"Whom having not seen, ye love; in whom, though now ye see him not, yet believing, ye rejoice with joy unspeakable and full of glory: Receiving the end of your faith, even the salvation of your souls."
1 Peter 1:8-9 (KJV)
1 Peter 1:8-9 (KJV)
In Luke 9:18 while Jesus was praying, He begins to question the disciples about who the people were saying He was. Their answers of course varied from “John the Baptist” to a “risen prophet of old”. Who the people identified Jesus as was not the true concern for Jesus at the time. He had larger concerns on His mind. His next question to the disciples was “who do you say I am”? Of course Peter (who was always outspoken and bold in his faith) responds, “The Christ of God”. While it may seem to most every day Bible readers that this was a simple series of questions, the truth behind those questions goes much further. The motivation behind the questions can be found in the language of the original scrolls which these words were copied from. The first reason was to re-affirm the faith that was present in the disciples and the second was to affirm again the true identity of Christ to the reader.
Jesus already knew the answers to the two questions. He also knew that the disciples were aware of the answers. The disciples were already aware of the identity of Jesus because they had already witnessed the miracles, they had heard the demons casted from people acknowledge Him as Christ, they had seen the dead rise to life, He had given the authority to the disciples perform such miracles, they had heard the parables, they had heard the teachings that marveled others, they had witnessed Jesus forgive sins, and they had heard the profession that Jesus was Christ by John the Baptist. Jesus would later go on to verbally affirm His identity himself in John 4:25-26 directly, but at this point in time of His ministry He had already proven in through the ways listed here. Jesus was simply reminding the disciples who He was.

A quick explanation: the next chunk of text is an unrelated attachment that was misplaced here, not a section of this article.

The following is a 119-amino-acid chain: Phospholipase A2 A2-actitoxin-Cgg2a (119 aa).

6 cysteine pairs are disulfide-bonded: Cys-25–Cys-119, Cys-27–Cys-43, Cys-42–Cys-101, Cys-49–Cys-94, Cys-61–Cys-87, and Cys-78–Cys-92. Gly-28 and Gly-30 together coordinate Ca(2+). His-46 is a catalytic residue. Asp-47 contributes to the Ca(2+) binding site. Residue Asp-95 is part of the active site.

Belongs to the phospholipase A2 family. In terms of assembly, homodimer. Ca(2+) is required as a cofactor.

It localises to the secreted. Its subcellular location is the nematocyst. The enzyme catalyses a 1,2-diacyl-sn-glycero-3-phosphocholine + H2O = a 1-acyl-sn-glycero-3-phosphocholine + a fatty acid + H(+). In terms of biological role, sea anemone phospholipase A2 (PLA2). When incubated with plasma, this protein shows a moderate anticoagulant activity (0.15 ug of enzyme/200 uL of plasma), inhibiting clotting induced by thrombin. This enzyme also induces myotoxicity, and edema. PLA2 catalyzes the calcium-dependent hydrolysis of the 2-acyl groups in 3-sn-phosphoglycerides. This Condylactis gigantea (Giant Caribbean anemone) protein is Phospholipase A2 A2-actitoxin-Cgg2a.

By reminding the disciples of who Jesus was would bring the thoughts and knowledge of God’s will to the forefront of the disciple’s thought process. The disciples really needed to consider the coming responsibility and weight of their decision to follow Christ that would be upon them in the days ahead. The question of who they thought Jesus to be could be compared to that of the question in which Jesus asked Peter ,”Do you love me Peter?” (John 21:15). Jesus knew the burden that lay ahead for the disciples in the coming days as He also knew the will of God the Father ahead for Himself. To acknowledge themselves as “Christ followers” and disciples would cost them dearly on earth in the near future. Many of the early church leaders would go on to be martyred for their faith, while also suffering in the near future for simply following Him. We know great men of God such as John and Paul would be beaten, imprisoned, exiled, crucified, and some even beheaded. One was even believed to be crucified upside down as He was said to have not felt worthy to be crucified in the same manner as the Christ. To follow Christ would not only mean to commit oneself in service to God’s Kingdom and will, but to also possibly even give up your life to be a martyr. Jesus needed them to know that their decision to follow Him was eternally rewarding, but not without a risk. Without the faith and understanding of the foundation of the church, there would be no day of Pentecost. There would also be no successful start of the church as would result soon from the death, burial, and resurrection of Jesus Christ. Jesus needed to know if they were sold out, committed, and ready. By hearing himself respond, Peter was reassuring his own self in faith, further preparing Him and His fellow disciples for their coming assignment.